Heroes living amongst us with the secret power to transform and protect the world from aliens. No doubt the premise for many children’s favourite tv shows now and in the past. Surely though, such a genre couldn’t be successfully taken and plied to (slightly!) more mature audience? That is the task the Gatchaman Crowds gives itself, and here is what I think of it.
Background and plot
The world we all live in is constantly under threat from aliens who would destroy the planet or otherwise use it and humanity as their playground. This is the world presented to us in Gatchaman Crowds along with it’s faithful protectorate, the Gatchaman. Super heroes that, by using the god given NOTE, transform and secretly protect society.
Alongside Gatchaman in a far more public domain is GALAX, the newest social networking phenomenon, connecting people from all corners of society to help others and generally make the world a better place.
The show focuses on the Gatchaman, as the main character Hajime joins their ranks, fighting one of the biggest threats humanity has ever encountered.
Across the 12 episode first season the story holds together really well and it isn’t until the last couple of episodes that things get a little confusing as more and more happens at once.
The ending is largely satisfactory, but does suggest a second season (which is currently airing as of August 2015). There are questions that need answering, but we’ve not been left hanging from a Tokyo Ghoul-esque cliff.
Though the show does well to develop a lot of different characters, there are primarily two main characters: the aforementioned Hajime and the creator of GALAX, Rui.
Hajime is possibly what many people outside the anime community would consider the typical anime female. She’s loud, eccentric, very happy and the undisputed hero. Though all of that is true, and although usually that might make for a pretty bland character, Hajime breaks the trend in many respects. She is very perceptive of other characters and as such is essential for the progression of other characters as well as the main storyline. What I would say about her that is less than positive is that I don’t really feel like I know all that much about who she is and how she got to being her (an interest in scissors and collage doesn’t constitute a back story in my book I’m afraid).
Rui is a completely different character altogether. A young boy with an interest in cross dressing, he is the creator (with the help of the show’s serial bad guy) of GALAX. Rui wants to create a revolution across society using GALAX and, if necessary, CROWDS. Despite his obviously good intentions, Rui is ultimately used for ulterior purposes becoming a pawn and then an outcast before returning in the end to be the real hero. For someone that wanted a mass revolution across society, Rui’s eventual decision to take the position of a hero is questionable – no matter how you want to interpret the events of the final episode.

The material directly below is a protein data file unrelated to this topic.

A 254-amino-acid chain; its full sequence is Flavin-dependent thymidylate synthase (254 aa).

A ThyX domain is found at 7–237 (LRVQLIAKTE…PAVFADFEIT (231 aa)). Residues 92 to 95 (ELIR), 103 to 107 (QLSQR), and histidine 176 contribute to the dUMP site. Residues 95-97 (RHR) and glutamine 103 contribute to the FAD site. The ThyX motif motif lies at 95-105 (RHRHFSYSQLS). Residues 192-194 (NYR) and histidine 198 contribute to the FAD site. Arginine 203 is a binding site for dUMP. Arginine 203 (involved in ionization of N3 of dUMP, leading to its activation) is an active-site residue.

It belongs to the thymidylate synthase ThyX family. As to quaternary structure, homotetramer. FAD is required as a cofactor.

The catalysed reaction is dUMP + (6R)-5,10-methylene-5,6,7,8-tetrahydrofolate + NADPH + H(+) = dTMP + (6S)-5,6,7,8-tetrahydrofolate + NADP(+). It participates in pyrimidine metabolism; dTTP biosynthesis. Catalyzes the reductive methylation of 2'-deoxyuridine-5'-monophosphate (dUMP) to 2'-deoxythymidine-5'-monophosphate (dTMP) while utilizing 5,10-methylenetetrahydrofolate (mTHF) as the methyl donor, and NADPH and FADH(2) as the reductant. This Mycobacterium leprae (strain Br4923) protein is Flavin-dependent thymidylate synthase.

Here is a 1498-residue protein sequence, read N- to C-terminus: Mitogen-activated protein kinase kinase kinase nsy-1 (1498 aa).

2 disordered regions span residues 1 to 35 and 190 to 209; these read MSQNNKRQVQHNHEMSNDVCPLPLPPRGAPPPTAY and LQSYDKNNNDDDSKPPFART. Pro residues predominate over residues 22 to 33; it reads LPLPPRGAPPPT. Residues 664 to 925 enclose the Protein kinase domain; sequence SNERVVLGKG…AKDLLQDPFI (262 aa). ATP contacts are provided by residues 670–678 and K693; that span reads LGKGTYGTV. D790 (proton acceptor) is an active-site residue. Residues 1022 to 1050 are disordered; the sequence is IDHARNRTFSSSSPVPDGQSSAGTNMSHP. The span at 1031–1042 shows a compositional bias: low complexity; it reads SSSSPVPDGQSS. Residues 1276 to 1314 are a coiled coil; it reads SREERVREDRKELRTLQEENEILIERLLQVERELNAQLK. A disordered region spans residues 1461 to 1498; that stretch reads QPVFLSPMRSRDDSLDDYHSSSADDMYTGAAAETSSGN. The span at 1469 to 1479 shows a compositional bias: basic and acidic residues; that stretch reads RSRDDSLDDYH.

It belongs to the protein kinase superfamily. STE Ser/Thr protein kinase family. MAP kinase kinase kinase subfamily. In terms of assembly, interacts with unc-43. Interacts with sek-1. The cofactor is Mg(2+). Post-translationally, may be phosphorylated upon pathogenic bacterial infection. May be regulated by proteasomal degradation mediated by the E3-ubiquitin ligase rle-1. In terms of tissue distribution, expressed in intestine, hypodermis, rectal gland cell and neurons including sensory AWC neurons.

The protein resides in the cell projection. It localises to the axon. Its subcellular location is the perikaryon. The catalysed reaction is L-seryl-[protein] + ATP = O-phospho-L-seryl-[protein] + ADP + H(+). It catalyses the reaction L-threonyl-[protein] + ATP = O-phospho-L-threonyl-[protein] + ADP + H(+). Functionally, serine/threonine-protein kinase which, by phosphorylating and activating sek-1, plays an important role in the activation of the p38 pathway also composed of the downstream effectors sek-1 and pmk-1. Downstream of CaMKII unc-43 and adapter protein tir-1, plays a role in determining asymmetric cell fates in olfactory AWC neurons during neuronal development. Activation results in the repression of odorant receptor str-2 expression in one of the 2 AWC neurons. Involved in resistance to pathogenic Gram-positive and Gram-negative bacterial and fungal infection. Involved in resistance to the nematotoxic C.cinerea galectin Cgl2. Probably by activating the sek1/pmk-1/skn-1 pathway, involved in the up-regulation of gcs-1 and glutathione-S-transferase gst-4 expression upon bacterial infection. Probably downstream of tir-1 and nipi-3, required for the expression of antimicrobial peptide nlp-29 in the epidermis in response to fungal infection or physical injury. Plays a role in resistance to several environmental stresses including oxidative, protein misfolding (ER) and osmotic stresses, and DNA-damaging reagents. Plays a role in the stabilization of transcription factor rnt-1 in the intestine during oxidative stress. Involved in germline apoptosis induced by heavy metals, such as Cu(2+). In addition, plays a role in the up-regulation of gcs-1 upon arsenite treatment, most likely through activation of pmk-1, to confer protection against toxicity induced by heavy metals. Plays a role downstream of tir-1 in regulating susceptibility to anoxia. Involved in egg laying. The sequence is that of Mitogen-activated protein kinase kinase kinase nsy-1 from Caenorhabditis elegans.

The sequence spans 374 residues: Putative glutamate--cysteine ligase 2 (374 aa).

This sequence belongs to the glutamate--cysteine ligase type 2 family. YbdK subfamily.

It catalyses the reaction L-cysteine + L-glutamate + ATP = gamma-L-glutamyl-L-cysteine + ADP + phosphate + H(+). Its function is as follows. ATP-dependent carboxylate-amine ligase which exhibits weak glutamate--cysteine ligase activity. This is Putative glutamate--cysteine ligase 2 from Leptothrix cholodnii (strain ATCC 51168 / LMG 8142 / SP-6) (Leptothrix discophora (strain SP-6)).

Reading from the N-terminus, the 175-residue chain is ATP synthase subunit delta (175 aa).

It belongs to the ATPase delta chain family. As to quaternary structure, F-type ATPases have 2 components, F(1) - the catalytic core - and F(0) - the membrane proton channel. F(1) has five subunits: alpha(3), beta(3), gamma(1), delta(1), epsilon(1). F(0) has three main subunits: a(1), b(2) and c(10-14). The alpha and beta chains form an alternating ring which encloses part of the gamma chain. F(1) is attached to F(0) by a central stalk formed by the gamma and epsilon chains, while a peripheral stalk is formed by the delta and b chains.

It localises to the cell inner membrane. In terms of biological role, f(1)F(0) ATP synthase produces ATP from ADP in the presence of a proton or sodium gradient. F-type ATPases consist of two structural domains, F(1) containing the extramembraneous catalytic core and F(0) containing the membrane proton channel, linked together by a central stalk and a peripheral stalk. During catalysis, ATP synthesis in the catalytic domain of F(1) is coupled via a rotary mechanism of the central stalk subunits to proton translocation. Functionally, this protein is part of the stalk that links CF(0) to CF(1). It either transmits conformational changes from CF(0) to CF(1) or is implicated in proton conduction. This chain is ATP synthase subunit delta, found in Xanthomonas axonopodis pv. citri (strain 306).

Besides these two characters, there are plenty of others involved and developed within Gatchaman Crowds. The rest of the Gatchaman get time and I felt as if by the end I understood them, even if it was only in relation to Hajime. The alien enemy, Berg Katze, is also fairly well developed (given that most of the time he is pretending to be someone else): there’s a real motivation as to why he’s doing what he’s doing, even if that motivation is pretty questionable one.
Sound, Animation and Artwork
This is a section where Gatchaman Crowds really excels. I’ll start with the artwork which because of it’s style is arguably the weakest of the three: it’s not what you’d call a traditional style of anime. That doesn’t by any means make it bad and after a few episodes it had grown on me, however it should be said that there are a lot of unnatural straight lines, lots of bright colours and generally things you might not really expect. Each to their own though, of course.
The animation is brilliant. The show is based around some really big action scenes which it does very well (albeit they can be a little short – I’m thinking O.D). Plus the CROWDS, which make up a significant part of the final few episodes look and are animated brilliantly.
As for the sound I can’t give the score enough praise. There were times in the show when I thought, I could just listen to the background noise for the next 20 minutes. The ending was a little weak, but in truth it didn’t matter because the opening was so good (it makes it into my top 20 openings which you can watch on the top right of the page).
Episode 6: Originality
I didn’t really know which episode to choose as my favourite from this show. That’s not because all of the episodes were particularly great or bad, but just because none of them really stood out.
I went for episode 6 because this is the episode when things all started coming together. Up to this point we had two separate stories with CROWDS and Gatchaman. After this episode, everything comes together and the story really gets going.
Favourite piece of music:
Again, I’ve gone for the opening. There were a few times when I thought that’s a good track, but listening to the opening each episode got me hooked, so here it is: Crowds by White Ash.
(You only need to see the first 1:20 or so of this before it’s starts replaying)
After watching the first episode of Gatchaman Crowds I was initially unsure of whether this was worth my time. Even 10 years ago I thought I’d had enough of the transforming super hero genre, so why go back to it now? After a couple of weeks when I eventually came back to it, I knew I had made the right decision. I got some great characters and a well thought out story that defies the stereotypes of the genre.
I can’t say I’m sure on Rui as a character throughout the show and some of the earlier episodes weren’t particularly gripping but nonetheless, a show that would definitely be worth your time.